Well, it’s how I make my money, so yes. Now, I don’t do it from fiction. I write a lot of online pieces about pop culture. I’d love to start making a living writing novels or what have you, but that’s a plan for another day.

Fiona: If you had to do it all over again, would you change anything in your latest book?

It probably sounds arrogant, but not really. I mean, not in a grand sense. I am sure there are small things. Sentences I’d want to reword and what have you. It’s not perfect, but in an overarching sense I’m quite pleased with the book.

Fiona: Do you recall how your interest in writing originated?

I don’t know if there is any specific point I can highlight. Ever since I was 18 I’ve wanted to be a writer. That’s when I started writing scripts and stuff, and decided I wanted to try and be a TV writer. The Simpsons probably played a big role in that. I loved The Simpsons, and I still do, and I started to gain affinity for that show’s writers thanks to audio commentaries on their DVDs. It put the idea of writing in my mind. Plus, I have something of a knack for it.

Fiona: Can you share a little of your current work with us?

Here are a couple gimmicky TV scripts I wrote:

And here’s a non-fiction book I wrote about the TV show Mystery Science Theater 3000:


Fiona: Is there anything you find particularly challenging in your writing?

Sometimes you have a great turn of phrase or a chunk of text in your head, and then the time comes to put those thoughts to paper (or computer screen) and they don’t come out right. Then you have to try and pick it apart to make it resemble your original intent.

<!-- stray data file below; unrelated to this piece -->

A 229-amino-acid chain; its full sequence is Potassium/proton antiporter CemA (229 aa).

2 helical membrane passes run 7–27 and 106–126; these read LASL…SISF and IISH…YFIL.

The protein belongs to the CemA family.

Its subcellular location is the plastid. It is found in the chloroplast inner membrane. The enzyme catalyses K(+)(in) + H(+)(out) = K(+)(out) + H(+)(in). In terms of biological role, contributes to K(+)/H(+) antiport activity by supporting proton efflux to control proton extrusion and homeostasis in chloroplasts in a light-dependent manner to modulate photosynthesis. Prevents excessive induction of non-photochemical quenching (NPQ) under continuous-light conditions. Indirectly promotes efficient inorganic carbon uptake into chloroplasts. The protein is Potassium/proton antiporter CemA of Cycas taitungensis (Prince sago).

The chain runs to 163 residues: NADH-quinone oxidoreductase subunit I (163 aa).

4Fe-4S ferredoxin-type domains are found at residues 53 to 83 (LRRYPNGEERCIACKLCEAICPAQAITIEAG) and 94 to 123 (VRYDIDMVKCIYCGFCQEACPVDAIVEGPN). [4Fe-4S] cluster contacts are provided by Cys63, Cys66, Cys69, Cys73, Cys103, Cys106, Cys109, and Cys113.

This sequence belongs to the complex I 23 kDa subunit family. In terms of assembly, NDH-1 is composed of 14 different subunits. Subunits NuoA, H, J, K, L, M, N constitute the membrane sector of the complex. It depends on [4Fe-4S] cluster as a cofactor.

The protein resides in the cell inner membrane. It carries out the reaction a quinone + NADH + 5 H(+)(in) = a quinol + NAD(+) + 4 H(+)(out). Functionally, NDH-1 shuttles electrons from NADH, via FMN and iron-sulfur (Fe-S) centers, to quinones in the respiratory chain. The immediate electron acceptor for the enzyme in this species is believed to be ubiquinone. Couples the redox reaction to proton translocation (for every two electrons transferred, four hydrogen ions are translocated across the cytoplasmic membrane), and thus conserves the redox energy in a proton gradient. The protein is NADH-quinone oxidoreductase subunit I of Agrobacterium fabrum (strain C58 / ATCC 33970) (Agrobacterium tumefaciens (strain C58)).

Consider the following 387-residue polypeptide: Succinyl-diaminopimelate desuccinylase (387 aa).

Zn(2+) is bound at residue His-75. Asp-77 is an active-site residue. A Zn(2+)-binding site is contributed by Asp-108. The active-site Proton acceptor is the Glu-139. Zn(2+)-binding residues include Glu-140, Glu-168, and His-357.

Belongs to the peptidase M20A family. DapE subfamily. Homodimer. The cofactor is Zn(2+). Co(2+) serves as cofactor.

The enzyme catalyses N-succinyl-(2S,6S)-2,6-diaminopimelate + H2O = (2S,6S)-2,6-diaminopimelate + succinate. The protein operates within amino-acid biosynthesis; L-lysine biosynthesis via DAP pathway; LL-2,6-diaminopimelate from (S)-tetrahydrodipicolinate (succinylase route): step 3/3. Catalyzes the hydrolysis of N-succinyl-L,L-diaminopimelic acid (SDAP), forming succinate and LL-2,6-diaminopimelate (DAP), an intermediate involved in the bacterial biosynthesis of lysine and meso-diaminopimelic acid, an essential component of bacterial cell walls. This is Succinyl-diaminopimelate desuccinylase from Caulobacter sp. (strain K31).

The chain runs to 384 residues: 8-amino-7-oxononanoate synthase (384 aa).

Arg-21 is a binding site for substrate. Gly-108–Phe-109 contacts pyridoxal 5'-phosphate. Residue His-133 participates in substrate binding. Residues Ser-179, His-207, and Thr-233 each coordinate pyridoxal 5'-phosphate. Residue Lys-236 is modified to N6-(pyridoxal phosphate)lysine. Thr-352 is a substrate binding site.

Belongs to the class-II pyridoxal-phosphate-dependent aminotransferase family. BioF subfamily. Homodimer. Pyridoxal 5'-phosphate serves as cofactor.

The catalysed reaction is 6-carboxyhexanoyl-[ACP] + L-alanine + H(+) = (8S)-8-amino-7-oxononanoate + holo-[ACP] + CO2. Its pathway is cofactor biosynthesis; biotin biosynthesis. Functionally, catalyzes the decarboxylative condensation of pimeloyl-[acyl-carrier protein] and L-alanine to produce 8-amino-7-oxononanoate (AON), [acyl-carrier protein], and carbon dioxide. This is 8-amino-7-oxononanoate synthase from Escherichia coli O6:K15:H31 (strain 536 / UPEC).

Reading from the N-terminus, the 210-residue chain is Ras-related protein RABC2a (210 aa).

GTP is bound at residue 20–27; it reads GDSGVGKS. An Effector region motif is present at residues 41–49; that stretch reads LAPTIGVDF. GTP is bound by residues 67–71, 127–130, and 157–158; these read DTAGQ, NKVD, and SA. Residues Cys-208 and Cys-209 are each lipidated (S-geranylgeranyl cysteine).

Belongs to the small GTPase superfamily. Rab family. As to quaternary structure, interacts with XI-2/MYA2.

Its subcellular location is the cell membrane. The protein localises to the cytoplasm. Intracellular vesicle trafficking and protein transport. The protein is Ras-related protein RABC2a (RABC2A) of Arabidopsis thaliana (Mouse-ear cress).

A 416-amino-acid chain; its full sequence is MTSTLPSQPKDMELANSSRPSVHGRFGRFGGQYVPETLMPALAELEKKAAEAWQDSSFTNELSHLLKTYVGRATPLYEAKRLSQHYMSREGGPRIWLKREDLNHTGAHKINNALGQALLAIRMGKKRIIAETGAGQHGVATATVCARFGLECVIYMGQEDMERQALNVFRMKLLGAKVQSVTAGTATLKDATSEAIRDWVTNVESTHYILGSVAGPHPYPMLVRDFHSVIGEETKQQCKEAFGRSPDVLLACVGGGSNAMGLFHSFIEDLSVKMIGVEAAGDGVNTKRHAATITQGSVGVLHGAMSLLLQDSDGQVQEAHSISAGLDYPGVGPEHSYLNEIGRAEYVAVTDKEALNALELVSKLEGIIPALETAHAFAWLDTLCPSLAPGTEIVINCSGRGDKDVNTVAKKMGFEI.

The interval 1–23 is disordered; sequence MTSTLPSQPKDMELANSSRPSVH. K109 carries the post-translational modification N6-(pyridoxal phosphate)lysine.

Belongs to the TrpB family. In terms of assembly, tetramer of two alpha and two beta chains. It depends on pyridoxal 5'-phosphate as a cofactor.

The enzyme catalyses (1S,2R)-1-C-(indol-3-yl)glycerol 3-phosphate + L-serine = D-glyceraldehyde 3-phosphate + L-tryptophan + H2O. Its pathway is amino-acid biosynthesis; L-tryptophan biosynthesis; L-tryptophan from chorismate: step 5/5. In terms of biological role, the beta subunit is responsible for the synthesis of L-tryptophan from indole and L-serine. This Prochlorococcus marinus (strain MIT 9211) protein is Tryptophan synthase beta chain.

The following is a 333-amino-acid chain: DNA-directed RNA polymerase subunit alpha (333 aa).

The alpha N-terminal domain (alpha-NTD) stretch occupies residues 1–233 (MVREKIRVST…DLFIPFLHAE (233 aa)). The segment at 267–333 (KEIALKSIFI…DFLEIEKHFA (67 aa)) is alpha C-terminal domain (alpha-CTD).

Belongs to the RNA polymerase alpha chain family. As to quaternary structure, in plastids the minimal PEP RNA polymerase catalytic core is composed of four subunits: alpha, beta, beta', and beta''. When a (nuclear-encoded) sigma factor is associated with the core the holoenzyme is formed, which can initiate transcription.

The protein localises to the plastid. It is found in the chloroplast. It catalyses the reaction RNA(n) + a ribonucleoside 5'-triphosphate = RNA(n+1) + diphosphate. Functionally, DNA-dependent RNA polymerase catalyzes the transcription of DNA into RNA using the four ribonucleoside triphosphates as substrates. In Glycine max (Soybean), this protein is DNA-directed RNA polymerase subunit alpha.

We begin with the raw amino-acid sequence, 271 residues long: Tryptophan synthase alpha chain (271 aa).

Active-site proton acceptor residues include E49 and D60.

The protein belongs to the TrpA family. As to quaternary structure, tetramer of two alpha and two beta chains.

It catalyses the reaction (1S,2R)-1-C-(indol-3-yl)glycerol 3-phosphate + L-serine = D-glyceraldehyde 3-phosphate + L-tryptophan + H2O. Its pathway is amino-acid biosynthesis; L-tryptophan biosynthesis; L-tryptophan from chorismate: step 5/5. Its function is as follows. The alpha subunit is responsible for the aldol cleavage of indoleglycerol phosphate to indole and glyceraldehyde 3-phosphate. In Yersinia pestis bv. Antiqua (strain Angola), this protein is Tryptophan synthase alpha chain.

Fiona: Do you have to travel much concerning your book(s)?

Zero percent!

Fiona: Who designed the covers?

The good folks over at Tirgearr handled that.

Fiona: What was the hardest part of writing your book?

The book is told in the first person by the protagonist, and you have to be sure to keep the story in their voice, and to avoid omnipotence and to stay consistent with the character. You also have to be able to keep the story going in spite of the fact you have to be in the protagonists head the whole time.

Fiona: Did you learn anything from writing your book and what was it?

Related to the previous question, how to write a first-person novel. I had never done it before. I had never written a novel this long. I wrote one novel previously, just to do it, and I threw it up on Amazon without trying to get it traditionally published. It’s pretty good, but this was definitely a step up, and the novel I am currently writing, I imagine, will be better than The Ash Heap of History.

Fiona: If any of your books was made into a film who would you like to play the lead

If The Ash Heap of History was made into a movie I’d like to see Kate McKinnon as Blondie. Or maybe Anna Faris. She played a stoner in a movie called Smiley Face, and she was quite good in that film. It’s a worthwhile movie overall. I’d recommend that one.

Fiona: Do you have any advice for other writers?

Be prepared for rejection. I spent years in LA trying to get into TV writing, and I was largely a failure. Even in the realm of book writing, and in the realm of writing about stuff online, I get plenty of rejection and hear a ton of nos. However, and this is especially true when it comes to writing a book, the worst case scenario is that you put it out yourself. You wrote a book, which is a tremendous accomplishment, and if you put it out people will be able to read it and see your work. That has value to it.